Monday, January 10, 2011
Quote of the day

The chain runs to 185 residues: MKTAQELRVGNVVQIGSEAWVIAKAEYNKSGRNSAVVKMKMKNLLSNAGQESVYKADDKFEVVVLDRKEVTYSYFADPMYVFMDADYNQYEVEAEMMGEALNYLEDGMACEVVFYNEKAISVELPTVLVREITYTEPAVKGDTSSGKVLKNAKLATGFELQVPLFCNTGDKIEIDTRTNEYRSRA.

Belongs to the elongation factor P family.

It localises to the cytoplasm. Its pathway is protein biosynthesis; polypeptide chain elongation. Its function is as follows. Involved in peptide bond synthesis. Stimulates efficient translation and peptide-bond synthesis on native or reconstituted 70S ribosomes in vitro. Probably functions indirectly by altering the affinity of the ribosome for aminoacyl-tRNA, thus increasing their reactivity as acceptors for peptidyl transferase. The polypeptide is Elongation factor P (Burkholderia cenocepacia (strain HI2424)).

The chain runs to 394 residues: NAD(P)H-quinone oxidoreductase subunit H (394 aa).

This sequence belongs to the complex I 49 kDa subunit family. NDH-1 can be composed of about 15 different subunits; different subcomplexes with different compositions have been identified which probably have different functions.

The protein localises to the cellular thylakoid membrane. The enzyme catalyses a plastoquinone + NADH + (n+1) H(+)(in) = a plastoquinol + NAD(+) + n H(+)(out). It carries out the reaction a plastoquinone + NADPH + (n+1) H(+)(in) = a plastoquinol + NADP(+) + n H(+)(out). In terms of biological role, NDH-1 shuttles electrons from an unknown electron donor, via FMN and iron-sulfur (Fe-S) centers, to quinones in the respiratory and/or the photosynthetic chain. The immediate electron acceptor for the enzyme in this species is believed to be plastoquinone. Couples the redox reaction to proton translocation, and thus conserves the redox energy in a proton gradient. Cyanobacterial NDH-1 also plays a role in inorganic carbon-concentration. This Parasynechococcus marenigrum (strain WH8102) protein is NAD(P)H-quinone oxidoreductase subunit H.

The idea of forming people out of grammatical clauses seems so fantastical at the start that you hide your terror in a smokescreen of elaborate sentence making, as if character can be drawn forcibly out of the curlicues of certain adjectives piled ruthlessly on top of one another. In fact, character occurs with the lightest of brushstrokes. Naturally, it can be destroyed lightly, too. I think of a creature called Odradek, who at first glance appears to be a "flat star-shaped spool for thread" but who is not quite this, Odradek who won't stop rolling down the stairs, trailing string behind him, who has a laugh that sounds as if it has no lungs behind it, a laugh like rustling leaves. You can find the inimitable Odradek in a one-page story of Kafka's called "The Cares of a Family Man." Curious Odradek is more memorable to me than characters I spent three years on, and five hundred pages. --Zadie Smith, "That Crafty Feeling"